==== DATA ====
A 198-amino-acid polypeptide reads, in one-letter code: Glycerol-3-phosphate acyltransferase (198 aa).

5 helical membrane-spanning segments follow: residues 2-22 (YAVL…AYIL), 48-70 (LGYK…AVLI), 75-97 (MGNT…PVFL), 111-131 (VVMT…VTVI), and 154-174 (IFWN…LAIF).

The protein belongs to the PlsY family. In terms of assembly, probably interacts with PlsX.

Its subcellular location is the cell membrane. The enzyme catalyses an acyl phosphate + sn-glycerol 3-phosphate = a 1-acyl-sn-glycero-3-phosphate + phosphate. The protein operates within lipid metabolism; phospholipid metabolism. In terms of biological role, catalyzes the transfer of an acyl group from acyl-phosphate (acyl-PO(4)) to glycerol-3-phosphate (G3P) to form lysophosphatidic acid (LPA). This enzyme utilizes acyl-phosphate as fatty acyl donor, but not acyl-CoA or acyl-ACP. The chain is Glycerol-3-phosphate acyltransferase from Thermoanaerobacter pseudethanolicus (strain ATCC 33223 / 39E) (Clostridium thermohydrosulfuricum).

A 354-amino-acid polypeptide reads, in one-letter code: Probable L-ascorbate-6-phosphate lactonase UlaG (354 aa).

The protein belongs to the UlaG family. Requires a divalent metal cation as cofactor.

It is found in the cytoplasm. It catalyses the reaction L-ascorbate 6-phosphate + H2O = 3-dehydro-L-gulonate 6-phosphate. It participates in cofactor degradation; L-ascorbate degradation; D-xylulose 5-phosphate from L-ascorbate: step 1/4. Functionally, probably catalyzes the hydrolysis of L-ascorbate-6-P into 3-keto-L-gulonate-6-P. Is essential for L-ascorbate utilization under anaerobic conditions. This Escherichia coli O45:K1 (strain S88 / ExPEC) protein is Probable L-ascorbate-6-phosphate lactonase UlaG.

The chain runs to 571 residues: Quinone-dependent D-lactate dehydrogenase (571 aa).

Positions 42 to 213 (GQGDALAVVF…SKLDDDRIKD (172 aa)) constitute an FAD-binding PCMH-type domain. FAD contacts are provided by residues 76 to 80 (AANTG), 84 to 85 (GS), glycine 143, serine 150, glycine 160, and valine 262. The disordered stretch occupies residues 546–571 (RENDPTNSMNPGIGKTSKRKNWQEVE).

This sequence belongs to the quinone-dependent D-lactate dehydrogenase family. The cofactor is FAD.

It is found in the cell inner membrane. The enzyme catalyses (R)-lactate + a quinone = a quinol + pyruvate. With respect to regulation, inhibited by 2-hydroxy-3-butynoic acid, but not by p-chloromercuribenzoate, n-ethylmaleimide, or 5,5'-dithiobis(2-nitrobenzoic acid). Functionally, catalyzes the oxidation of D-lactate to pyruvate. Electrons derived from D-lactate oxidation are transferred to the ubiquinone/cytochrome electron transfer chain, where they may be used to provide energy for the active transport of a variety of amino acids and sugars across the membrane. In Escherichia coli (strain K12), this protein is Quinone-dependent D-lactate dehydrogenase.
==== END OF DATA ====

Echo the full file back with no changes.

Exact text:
A 198-amino-acid polypeptide reads, in one-letter code: Glycerol-3-phosphate acyltransferase (198 aa).

5 helical membrane-spanning segments follow: residues 2-22 (YAVL…AYIL), 48-70 (LGYK…AVLI), 75-97 (MGNT…PVFL), 111-131 (VVMT…VTVI), and 154-174 (IFWN…LAIF).

The protein belongs to the PlsY family. In terms of assembly, probably interacts with PlsX.

Its subcellular location is the cell membrane. The enzyme catalyses an acyl phosphate + sn-glycerol 3-phosphate = a 1-acyl-sn-glycero-3-phosphate + phosphate. The protein operates within lipid metabolism; phospholipid metabolism. In terms of biological role, catalyzes the transfer of an acyl group from acyl-phosphate (acyl-PO(4)) to glycerol-3-phosphate (G3P) to form lysophosphatidic acid (LPA). This enzyme utilizes acyl-phosphate as fatty acyl donor, but not acyl-CoA or acyl-ACP. The chain is Glycerol-3-phosphate acyltransferase from Thermoanaerobacter pseudethanolicus (strain ATCC 33223 / 39E) (Clostridium thermohydrosulfuricum).

A 354-amino-acid polypeptide reads, in one-letter code: Probable L-ascorbate-6-phosphate lactonase UlaG (354 aa).

The protein belongs to the UlaG family. Requires a divalent metal cation as cofactor.

It is found in the cytoplasm. It catalyses the reaction L-ascorbate 6-phosphate + H2O = 3-dehydro-L-gulonate 6-phosphate. It participates in cofactor degradation; L-ascorbate degradation; D-xylulose 5-phosphate from L-ascorbate: step 1/4. Functionally, probably catalyzes the hydrolysis of L-ascorbate-6-P into 3-keto-L-gulonate-6-P. Is essential for L-ascorbate utilization under anaerobic conditions. This Escherichia coli O45:K1 (strain S88 / ExPEC) protein is Probable L-ascorbate-6-phosphate lactonase UlaG.

The chain runs to 571 residues: Quinone-dependent D-lactate dehydrogenase (571 aa).

Positions 42 to 213 (GQGDALAVVF…SKLDDDRIKD (172 aa)) constitute an FAD-binding PCMH-type domain. FAD contacts are provided by residues 76 to 80 (AANTG), 84 to 85 (GS), glycine 143, serine 150, glycine 160, and valine 262. The disordered stretch occupies residues 546–571 (RENDPTNSMNPGIGKTSKRKNWQEVE).

This sequence belongs to the quinone-dependent D-lactate dehydrogenase family. The cofactor is FAD.

It is found in the cell inner membrane. The enzyme catalyses (R)-lactate + a quinone = a quinol + pyruvate. With respect to regulation, inhibited by 2-hydroxy-3-butynoic acid, but not by p-chloromercuribenzoate, n-ethylmaleimide, or 5,5'-dithiobis(2-nitrobenzoic acid). Functionally, catalyzes the oxidation of D-lactate to pyruvate. Electrons derived from D-lactate oxidation are transferred to the ubiquinone/cytochrome electron transfer chain, where they may be used to provide energy for the active transport of a variety of amino acids and sugars across the membrane. In Escherichia coli (strain K12), this protein is Quinone-dependent D-lactate dehydrogenase.